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TCC alumnus delighted to be first-time author

For the longest time Clinton Getzinger had an idea. For more than a dozen years that idea was a paragraph. Today it is a book – the first by the Tidewater Community College alum, titled “Forbidden Romance.”

Getzinger graduated from TCC with an Associate of Arts in 1989 before going on to Norfolk State University, where he earned a bachelor’s in English literature with an endorsement in early childhood education.

“I thought TCC was great,” says Getzinger, an elementary schoolteacher in Hampton Roads in addition to being an author. “I met a lot of international people. I took three languages at TCC – German, French and Spanish.”

Getzinger was especially fond of one history class, recalling that the professor invited students to her home for a supper study session prior to exams. A literature professor sparked his interest in English and gave him the confidence to attempt a project as arduous as a book.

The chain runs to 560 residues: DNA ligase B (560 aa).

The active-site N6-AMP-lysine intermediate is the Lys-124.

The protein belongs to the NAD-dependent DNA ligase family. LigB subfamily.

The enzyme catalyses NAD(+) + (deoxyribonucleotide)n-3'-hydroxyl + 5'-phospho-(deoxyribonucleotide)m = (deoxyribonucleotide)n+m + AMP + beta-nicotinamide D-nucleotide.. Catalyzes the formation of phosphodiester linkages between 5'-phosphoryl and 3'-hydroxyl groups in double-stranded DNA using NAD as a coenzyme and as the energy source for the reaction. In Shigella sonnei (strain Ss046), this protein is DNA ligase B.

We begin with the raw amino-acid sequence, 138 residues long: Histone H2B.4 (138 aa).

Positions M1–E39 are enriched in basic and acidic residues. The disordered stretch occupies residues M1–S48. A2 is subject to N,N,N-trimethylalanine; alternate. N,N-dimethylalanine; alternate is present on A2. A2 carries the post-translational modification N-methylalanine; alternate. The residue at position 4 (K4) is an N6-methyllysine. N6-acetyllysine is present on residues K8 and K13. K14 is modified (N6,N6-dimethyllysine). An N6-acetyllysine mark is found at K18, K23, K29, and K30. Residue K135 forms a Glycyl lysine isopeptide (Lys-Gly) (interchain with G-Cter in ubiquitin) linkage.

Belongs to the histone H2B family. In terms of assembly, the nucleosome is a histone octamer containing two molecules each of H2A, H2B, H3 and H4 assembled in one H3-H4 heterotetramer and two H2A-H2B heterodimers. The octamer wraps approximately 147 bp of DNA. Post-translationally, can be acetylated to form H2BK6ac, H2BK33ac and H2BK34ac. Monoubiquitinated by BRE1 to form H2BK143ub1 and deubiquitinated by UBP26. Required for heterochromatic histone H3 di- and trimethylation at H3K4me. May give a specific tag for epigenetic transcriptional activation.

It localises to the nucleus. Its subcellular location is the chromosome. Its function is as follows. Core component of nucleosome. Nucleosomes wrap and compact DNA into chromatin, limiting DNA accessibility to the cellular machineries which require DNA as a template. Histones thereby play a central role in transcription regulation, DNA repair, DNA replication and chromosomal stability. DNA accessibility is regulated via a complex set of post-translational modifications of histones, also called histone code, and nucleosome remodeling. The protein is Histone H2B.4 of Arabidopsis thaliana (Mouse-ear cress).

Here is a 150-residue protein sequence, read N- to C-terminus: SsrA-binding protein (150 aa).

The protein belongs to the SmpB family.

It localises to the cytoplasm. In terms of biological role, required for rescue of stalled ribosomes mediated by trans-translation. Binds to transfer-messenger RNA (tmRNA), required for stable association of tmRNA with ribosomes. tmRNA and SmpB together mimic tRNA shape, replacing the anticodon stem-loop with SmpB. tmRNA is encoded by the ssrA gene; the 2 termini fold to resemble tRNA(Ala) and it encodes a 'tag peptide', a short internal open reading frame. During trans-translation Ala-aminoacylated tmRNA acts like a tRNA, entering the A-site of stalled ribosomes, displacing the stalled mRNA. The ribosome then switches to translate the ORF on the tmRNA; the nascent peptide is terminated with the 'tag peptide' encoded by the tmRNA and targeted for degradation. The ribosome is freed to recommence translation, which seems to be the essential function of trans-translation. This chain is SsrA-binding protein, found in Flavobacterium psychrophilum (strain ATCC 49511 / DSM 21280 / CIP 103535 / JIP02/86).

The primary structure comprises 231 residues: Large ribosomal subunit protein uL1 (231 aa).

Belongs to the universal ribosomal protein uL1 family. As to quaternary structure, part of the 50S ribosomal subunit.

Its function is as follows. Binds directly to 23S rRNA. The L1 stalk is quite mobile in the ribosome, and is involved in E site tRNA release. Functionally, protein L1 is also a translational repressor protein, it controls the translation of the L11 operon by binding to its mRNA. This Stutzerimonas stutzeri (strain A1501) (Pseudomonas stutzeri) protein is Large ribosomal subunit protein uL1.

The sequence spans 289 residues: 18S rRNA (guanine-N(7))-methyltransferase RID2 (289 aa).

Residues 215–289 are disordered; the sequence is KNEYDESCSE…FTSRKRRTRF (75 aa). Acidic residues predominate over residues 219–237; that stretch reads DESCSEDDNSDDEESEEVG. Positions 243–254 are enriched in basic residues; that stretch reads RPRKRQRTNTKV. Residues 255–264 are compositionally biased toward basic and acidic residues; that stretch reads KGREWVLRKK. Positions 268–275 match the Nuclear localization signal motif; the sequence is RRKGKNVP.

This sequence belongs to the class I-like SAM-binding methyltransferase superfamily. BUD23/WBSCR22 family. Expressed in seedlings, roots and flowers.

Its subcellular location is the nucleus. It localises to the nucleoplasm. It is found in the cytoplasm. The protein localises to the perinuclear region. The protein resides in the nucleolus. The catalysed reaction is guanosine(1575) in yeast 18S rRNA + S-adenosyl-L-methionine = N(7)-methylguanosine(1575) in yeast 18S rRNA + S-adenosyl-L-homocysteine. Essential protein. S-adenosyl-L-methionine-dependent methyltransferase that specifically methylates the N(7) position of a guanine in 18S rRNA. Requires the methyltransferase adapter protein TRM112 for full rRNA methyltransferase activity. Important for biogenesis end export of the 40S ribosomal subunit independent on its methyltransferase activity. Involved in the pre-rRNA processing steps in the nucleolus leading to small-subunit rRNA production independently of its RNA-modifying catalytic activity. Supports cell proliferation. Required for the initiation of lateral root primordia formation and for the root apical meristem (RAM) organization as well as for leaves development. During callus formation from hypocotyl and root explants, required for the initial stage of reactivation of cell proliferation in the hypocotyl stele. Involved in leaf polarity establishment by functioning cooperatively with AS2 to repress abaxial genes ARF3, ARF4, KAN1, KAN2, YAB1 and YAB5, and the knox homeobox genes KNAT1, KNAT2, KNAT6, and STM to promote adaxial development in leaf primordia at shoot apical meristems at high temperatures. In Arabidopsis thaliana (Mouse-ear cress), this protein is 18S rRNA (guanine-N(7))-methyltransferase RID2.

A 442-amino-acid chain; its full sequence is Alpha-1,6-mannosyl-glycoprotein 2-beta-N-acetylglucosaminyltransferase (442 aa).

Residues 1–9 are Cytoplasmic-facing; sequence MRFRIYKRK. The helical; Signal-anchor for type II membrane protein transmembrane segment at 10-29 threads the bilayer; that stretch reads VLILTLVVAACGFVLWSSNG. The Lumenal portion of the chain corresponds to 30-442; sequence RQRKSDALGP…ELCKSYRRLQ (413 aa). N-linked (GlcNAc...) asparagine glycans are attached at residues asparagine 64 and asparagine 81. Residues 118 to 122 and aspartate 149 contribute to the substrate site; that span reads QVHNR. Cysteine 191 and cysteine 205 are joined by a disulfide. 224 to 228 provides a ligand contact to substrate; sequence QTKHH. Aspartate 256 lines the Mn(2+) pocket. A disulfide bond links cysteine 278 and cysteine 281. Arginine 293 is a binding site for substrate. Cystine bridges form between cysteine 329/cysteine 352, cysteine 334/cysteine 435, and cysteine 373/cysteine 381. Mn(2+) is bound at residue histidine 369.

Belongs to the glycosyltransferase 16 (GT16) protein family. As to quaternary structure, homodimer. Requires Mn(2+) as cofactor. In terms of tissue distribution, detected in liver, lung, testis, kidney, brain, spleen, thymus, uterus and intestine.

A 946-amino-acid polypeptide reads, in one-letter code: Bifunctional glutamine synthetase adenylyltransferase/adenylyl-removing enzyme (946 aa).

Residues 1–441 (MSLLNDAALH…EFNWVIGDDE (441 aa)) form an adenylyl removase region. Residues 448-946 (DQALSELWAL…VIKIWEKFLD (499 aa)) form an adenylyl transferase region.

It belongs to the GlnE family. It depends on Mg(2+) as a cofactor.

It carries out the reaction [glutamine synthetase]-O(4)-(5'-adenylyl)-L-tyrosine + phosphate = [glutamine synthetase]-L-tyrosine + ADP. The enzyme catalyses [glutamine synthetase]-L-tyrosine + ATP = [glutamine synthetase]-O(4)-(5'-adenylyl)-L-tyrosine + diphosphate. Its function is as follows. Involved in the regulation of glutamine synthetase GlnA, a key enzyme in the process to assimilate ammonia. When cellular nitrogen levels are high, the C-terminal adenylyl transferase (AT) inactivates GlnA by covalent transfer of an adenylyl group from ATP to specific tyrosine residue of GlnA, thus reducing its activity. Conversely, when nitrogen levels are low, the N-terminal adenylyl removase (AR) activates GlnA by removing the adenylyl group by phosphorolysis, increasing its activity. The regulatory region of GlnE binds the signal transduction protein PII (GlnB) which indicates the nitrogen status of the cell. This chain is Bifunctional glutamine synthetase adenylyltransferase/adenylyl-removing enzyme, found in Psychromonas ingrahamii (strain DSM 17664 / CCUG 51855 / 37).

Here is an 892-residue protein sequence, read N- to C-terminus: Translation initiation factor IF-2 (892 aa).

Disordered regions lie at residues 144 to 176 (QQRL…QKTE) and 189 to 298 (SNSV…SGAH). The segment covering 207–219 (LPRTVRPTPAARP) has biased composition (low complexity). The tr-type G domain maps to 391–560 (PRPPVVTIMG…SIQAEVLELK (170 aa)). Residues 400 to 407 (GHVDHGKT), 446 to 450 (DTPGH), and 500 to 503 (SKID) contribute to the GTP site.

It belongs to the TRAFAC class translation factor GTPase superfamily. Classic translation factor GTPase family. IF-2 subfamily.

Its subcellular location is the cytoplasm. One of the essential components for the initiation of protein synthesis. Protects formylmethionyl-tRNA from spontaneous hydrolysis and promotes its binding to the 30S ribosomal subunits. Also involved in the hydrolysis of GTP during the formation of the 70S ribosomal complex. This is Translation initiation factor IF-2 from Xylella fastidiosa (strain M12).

“For the longest time, I had one paragraph,” he says. “Back in 1994, I wrote that paragraph. I didn’t begin working on it for five or six years. I worked 13 years on this. It’s unbelievable how much research I did.”

“Forbidden Romance” is historical fiction from the 1870s, set in Grayson County, Va., home to his mother’s family.

Getzinger, a genealogy buff, says the book is based on the true story of his great-great grandmother, Martha, named Mollie in the book, who had an affair with her brother-in-law. In the 330-page story, Mollie flees her life in the Appalachian Mountains for one in Kansas, telling no one why she left.

“There are lots of twists and turns,” says Getzinger, who is currently writing a sequel.

His biggest critic of his first novel was his mother, Lena, who helped with the editing process. Getzinger is proud of how accurate the book reflects the times – something many of the online reviewers note – as he spent many months verifying historical data.

Since being published on July 31, “Forbidden Romance” has received seven 5-star reviews on

“The hero of the book will surprise a lot of people,” Getzinger says. “It’s not who they would have expected.”

As for the sequel?

“That will, too,” he says.

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